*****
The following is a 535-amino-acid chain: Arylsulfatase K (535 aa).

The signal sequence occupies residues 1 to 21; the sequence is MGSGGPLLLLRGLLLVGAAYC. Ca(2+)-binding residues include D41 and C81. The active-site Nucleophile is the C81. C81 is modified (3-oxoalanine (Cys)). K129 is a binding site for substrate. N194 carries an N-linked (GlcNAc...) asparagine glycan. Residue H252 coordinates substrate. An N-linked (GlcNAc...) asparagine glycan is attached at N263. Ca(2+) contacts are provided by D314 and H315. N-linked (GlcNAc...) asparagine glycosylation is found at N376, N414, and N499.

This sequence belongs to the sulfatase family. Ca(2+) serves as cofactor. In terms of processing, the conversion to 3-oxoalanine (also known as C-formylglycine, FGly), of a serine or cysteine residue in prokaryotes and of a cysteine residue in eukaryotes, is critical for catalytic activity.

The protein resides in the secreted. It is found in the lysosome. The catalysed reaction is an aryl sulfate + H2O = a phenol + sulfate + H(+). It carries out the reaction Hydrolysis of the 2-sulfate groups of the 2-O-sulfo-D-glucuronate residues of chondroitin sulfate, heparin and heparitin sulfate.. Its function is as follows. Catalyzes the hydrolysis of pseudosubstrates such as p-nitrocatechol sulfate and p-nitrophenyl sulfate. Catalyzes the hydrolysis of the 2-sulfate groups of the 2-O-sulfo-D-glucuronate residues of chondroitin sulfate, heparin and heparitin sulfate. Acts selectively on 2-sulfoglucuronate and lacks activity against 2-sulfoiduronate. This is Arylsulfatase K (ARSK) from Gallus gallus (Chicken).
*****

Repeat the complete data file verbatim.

The following is a 535-amino-acid chain: Arylsulfatase K (535 aa).

The signal sequence occupies residues 1 to 21; the sequence is MGSGGPLLLLRGLLLVGAAYC. Ca(2+)-binding residues include D41 and C81. The active-site Nucleophile is the C81. C81 is modified (3-oxoalanine (Cys)). K129 is a binding site for substrate. N194 carries an N-linked (GlcNAc...) asparagine glycan. Residue H252 coordinates substrate. An N-linked (GlcNAc...) asparagine glycan is attached at N263. Ca(2+) contacts are provided by D314 and H315. N-linked (GlcNAc...) asparagine glycosylation is found at N376, N414, and N499.

This sequence belongs to the sulfatase family. Ca(2+) serves as cofactor. In terms of processing, the conversion to 3-oxoalanine (also known as C-formylglycine, FGly), of a serine or cysteine residue in prokaryotes and of a cysteine residue in eukaryotes, is critical for catalytic activity.

The protein resides in the secreted. It is found in the lysosome. The catalysed reaction is an aryl sulfate + H2O = a phenol + sulfate + H(+). It carries out the reaction Hydrolysis of the 2-sulfate groups of the 2-O-sulfo-D-glucuronate residues of chondroitin sulfate, heparin and heparitin sulfate.. Its function is as follows. Catalyzes the hydrolysis of pseudosubstrates such as p-nitrocatechol sulfate and p-nitrophenyl sulfate. Catalyzes the hydrolysis of the 2-sulfate groups of the 2-O-sulfo-D-glucuronate residues of chondroitin sulfate, heparin and heparitin sulfate. Acts selectively on 2-sulfoglucuronate and lacks activity against 2-sulfoiduronate. This is Arylsulfatase K (ARSK) from Gallus gallus (Chicken).